Trigger Finger

Plastic surgery

This is a condition that affects the pulleys and tendons that are responsible for bending your fingers. It causes a painful ‘catching’ or ‘locking’ of the fingers or thumb as the tendon catches on the pulley. Ongoing damage every time the tendon ‘catches’ leads to further irritation and swelling. The finger may be difficult to bend (or straighten) and may even become locked in a fixed position.

Plastic surgery


Conservative Treatment

If the triggering is mild and not affecting your function, you may choose a more conservative approach to gain relief.

This may involve such treatments as:

  • 6 weeks of splinting
  • Finger exercises
  • Lifestyle modifications
  • Oral anti-inflammatories
  • Steroidal injections into the area affected

Operative Treatment

For moderate to severe triggering, or if you were unsuccessful with conservative treatment, then a trigger finger release is usually required. A small incision is made at the base of the affected finger and the pulley is released. The cut is stitched, usually with self-dissolving stitches, and a light dressing applied.

Post-Operative Treatment

A trigger finger release is usually performed under a general anaesthetic, as a day-case. Your hand will have a dressing on it, and you will have to keep it dry for a week or so. You may need some simple analgesia for the first few days.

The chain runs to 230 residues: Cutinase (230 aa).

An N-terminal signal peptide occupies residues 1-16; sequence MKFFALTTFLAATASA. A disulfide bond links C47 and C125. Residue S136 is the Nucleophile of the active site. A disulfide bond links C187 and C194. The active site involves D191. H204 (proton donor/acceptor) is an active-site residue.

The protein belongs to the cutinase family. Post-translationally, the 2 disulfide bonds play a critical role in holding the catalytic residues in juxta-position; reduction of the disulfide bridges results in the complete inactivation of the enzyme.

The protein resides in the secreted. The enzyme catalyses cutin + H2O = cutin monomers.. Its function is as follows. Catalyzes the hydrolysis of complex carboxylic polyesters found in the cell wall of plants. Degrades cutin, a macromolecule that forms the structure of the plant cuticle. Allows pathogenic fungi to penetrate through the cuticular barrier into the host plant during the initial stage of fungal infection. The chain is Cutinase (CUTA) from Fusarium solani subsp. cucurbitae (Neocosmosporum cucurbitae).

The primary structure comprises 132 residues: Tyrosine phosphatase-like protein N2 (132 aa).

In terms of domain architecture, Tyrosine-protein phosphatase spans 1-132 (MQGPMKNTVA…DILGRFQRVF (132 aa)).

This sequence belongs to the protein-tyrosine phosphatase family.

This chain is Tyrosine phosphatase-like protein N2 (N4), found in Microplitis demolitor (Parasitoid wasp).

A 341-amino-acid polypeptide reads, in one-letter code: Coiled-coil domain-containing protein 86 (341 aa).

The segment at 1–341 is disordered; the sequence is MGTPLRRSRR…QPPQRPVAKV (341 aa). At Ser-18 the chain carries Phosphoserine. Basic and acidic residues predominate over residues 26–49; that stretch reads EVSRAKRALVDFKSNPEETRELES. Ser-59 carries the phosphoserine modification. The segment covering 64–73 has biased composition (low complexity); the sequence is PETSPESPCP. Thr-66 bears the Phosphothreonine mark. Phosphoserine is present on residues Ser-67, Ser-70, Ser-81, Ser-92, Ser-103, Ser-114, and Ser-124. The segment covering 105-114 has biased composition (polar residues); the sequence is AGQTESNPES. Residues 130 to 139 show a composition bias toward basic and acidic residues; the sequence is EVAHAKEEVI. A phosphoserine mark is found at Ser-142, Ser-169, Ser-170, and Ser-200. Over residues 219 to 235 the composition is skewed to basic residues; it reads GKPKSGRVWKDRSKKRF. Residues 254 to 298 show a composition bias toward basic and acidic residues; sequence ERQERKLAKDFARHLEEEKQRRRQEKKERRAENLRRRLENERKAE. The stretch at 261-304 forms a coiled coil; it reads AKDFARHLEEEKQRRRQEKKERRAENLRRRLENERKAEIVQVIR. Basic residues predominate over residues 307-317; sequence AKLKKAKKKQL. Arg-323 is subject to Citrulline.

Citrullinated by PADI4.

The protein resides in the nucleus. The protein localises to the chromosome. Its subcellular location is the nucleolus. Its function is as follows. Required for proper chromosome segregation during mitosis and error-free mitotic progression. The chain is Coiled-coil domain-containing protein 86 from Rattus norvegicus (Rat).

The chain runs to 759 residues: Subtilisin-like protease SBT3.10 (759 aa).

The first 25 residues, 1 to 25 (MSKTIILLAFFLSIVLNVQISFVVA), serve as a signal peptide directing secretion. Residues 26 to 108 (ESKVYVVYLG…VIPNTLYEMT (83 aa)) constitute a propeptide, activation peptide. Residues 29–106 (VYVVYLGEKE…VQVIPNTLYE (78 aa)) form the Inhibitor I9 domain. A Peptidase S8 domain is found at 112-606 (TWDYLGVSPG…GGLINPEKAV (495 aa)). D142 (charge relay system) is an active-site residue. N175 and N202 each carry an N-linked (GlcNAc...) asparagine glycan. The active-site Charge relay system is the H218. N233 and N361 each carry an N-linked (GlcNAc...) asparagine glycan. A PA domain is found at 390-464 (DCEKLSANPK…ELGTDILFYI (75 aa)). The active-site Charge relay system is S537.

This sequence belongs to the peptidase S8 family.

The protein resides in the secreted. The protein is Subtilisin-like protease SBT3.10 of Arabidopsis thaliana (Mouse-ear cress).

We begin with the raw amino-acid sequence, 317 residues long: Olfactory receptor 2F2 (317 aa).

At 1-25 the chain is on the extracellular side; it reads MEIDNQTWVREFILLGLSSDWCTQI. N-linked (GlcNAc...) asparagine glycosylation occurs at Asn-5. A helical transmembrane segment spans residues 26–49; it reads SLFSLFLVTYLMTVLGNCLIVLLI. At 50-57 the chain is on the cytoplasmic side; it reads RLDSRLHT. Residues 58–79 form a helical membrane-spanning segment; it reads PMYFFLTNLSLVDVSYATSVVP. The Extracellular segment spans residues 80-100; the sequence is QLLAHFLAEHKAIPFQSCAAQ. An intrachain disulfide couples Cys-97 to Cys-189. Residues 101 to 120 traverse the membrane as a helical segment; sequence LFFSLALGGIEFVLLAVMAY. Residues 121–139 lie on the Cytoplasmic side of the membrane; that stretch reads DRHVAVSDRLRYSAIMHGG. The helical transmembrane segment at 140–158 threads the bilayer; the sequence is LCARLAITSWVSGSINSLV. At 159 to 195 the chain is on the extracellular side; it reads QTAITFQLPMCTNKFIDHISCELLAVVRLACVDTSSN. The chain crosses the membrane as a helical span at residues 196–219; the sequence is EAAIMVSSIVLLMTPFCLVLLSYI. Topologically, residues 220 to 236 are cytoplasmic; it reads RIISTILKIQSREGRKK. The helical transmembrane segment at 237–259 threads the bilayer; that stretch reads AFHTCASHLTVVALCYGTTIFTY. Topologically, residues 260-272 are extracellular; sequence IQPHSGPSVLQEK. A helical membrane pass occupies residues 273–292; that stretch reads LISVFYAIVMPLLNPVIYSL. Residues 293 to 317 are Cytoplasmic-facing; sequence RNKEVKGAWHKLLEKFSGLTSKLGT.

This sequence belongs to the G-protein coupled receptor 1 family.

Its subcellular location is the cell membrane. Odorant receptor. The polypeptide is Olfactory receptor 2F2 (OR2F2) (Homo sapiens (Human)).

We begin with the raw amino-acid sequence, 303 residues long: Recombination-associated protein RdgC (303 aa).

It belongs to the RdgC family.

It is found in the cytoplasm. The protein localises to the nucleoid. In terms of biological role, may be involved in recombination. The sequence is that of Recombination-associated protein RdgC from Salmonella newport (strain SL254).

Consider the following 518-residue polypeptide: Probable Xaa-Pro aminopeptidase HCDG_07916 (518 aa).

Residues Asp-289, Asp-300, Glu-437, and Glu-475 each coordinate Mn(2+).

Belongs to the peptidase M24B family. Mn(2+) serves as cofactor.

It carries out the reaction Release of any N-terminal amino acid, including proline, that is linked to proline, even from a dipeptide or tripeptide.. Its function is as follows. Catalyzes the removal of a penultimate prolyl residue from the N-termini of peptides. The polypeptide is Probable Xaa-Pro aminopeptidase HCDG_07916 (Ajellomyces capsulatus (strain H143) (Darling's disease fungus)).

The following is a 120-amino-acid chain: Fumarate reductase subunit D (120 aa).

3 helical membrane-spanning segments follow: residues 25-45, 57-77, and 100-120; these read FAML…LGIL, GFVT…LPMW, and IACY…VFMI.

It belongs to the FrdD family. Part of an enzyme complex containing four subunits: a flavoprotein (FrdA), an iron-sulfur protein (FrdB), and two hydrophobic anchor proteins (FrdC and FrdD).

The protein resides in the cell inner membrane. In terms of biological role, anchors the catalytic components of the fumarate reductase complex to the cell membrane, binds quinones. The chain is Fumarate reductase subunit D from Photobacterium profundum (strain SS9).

It is encouraged that you start moving your finger almost immediately after surgery. You should be able to return to normal activities as soon as you feel comfortable.


What is 7+4?

Your Recovery

Recovery usually takes a few weeks with full range of motion and grip strength returning in this time. You may be required to undergo hand therapy to aid in your healing and rehabilitation.

Plastic surgery

Meet the Experts

Dr Rohit Kumar

Dr Rohit Kumar is an Australian trained and fully certified cosmetic plastic and reconstructive surgeon.

Dr Kumar completed his Bachelor of Medicine and Bachelor of Surgery (MBBS) degree in 1995 at the University of Queensland. He subsequently went on to successfully complete a Masters Degree in the field of Burns Surgery in 2004 – MMedSci (Burns)

His advanced surgical training commenced in the specialty of General Surgery in which he trained for four years. This gave him a solid foundation of technical knowledge and surgical perspective upon which he then built his considerable skills, once he commenced his advanced training in Plastic and Reconstructive Surgery. The Australasian training scheme in Plastic and Reconstructive Surgery is one of the most thorough and rigorous in the world and upon successful completion of this training, over a period of ten years, Dr Kumar was awarded his Fellowship in Plastic and Reconstructive Surgery – FRACS (Plas).

He thus brings over 15 years of surgical experience to his practice having been involved in over ten thousand procedures in that time.

Find out more

Plastic surgery


If you require a trigger finger release, then it is important that you are informed of the potential risks, complications and side effects of this surgery.

While all care is taken to minimise or totally avoid these complications and side effects, complications may and do occur despite the best medical care. It is important that you carefully read and understand the risk factors and they will be discussed in more detail when you have your consultation with your surgeon.

The Risks include…

  • Infection
  • Bleeding
  • Injury to the flexor tendon to the finger
  • Injury to the digital nerve to the finger
  • Scarring
  • Incomplete release requiring further surgery